When she’s not around, do these standards slip? Is that what happened?

It’s possible. But Dad doesn’t like dirty hands any more than Mom, and while he doesn’t launder as frequently, he does take what he considers reasonable precautions against disease transmission. Personally, my money’s on the bath of hot, greasy vomit that Dad enjoyed while tending the lad last week. Not something a reasonable hygiene regimen could avoid. Give those beasties a few days to ripen:

  • lag phase (high metabolic activity but no cell division)
  • log phase (rapid–logarithmic–bacterial cell division)
  • stationary phase (bacterial growth rate equals bacterial death rate)
  • death phase (nutrient sources exhausted, bacteria population collapses)

There you have the arc of a neat little rebellion. And it would have worked, too, if it weren’t for those meddling immune responses.

Had I been of a more scientific bent (and had a few petri dishes and a supply of nutrient agar lying around), I could have tried this nifty little experiment to see what kind of cultures I could have grown…

Day 20 moon

The last week of the lunation is turning into a test of endurance. Waking at 3 a.m. to get moon shots is not ideal for those of us who have day jobs. On the plus side, though, I have upgraded to CS4 and am able to annotate the photos; I’m working on the backlog and will post updates as time permits.

This morning’s moon turned out fairly well, despite the vibrations from the passing train and the clouds I had to dodge now and then (fortunately it wasn’t the other way around; dodging trains is one thing, but vibrating clouds would really make we worry!):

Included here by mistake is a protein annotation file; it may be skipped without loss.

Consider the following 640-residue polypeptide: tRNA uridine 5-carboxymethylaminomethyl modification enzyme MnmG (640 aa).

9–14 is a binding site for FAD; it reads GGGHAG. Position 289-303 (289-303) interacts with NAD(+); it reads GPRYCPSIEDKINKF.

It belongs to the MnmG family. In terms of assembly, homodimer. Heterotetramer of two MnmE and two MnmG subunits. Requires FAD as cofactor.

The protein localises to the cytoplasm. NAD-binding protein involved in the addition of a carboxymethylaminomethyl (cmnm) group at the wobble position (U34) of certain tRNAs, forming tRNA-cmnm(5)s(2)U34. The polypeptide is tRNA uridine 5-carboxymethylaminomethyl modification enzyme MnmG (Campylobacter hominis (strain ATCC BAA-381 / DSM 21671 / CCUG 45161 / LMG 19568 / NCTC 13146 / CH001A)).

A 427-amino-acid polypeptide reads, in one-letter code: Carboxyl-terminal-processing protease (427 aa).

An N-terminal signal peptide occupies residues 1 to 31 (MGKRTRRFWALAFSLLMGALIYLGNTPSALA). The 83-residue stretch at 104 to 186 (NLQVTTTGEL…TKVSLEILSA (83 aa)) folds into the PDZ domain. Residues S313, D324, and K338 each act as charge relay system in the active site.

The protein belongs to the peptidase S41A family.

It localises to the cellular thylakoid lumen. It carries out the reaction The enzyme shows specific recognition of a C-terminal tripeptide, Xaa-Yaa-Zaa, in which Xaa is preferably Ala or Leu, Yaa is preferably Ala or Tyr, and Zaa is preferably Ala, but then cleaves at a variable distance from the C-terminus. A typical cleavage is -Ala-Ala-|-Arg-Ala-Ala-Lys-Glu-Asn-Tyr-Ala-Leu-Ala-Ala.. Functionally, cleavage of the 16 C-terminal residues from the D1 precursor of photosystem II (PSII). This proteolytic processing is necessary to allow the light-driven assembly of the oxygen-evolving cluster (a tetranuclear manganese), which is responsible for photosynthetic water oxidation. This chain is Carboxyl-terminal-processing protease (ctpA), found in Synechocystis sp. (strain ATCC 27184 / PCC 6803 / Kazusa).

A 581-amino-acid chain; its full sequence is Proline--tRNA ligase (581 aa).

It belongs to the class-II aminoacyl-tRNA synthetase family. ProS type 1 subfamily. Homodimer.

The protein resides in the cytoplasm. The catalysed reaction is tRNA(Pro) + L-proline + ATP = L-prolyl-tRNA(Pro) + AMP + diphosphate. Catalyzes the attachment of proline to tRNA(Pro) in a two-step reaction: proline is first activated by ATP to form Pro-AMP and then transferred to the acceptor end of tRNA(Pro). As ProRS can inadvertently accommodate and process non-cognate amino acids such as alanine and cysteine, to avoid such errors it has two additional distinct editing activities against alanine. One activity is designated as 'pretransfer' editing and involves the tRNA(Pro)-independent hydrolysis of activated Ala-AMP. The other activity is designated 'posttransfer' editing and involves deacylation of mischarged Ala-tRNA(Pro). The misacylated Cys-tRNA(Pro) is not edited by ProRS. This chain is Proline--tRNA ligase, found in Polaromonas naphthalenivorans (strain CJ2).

This moon’s seas are rapidly disappearing. Crisium disappeared into darkness days ago; Mare Nectaris joins it in obscurity today, and Mare Tranquillitatis is so far gone (though still visible) that I didn’t even label it. You can still make out the eastern fringes of Mare Serenitatis, but you can tell that it’s next on the chopping block. A prominent system of wrinkle ridges (dorsa; singular dorsum) runs for nearly 500 km down the entire eastern side of Serenitatis. Formerly known (informally) as the Serpentine Ridge, this prominent feature of the third quarter moon has been subdivided and given individual names (who knew that real estate investors and lunar nomenclaturists had the same idea about subdivisions?). From south to north the components of the serpentine ridge are: Dorsum Nicol, after a Scottish physicist from the 18th Century, William Nicol (he invented the first device for obtaining plane-polarized light, the Nicol Prism); Dorsa Lister, after Martin Lister, the 17th-century British zoologist, and the first to propose a modern geologic survey; and the largest system of wrinkle ridges in the chain, Dorsa Smirnov, after a prominent naturalist from the former Soviet Union, Sergei S. Smirnov, about whom even Wikipedia knows very little.

One of the craters featured last night, Posidonius, is just barely visible today. Last night its eastern rim wall was shining in the sunset; today it’s the western wall that is being highlighed by the setting sun. At the southern end of Serenitatis, on the border with the Sea of Tranquility is the prominent crater Plinius, named after Pliny the Elder, author of the first-century encyclopedia Historia Naturalis.

Continuing south along the terminator we meet again with the prominent trio Theophilus, Cyrillus, and Catharina, and then the quartet Zagut, Lindenau, Rabbi Levi, and Riccius in the cratered highlands of the moon’s southern hemisphere. It’s easy for the astronomer at the eyepiece to get lost in this rugged terrain, which is part of the reason I’m taking the trouble to hand label each of these images. I figure after a month of this, I should be able to find my way around a little bit better!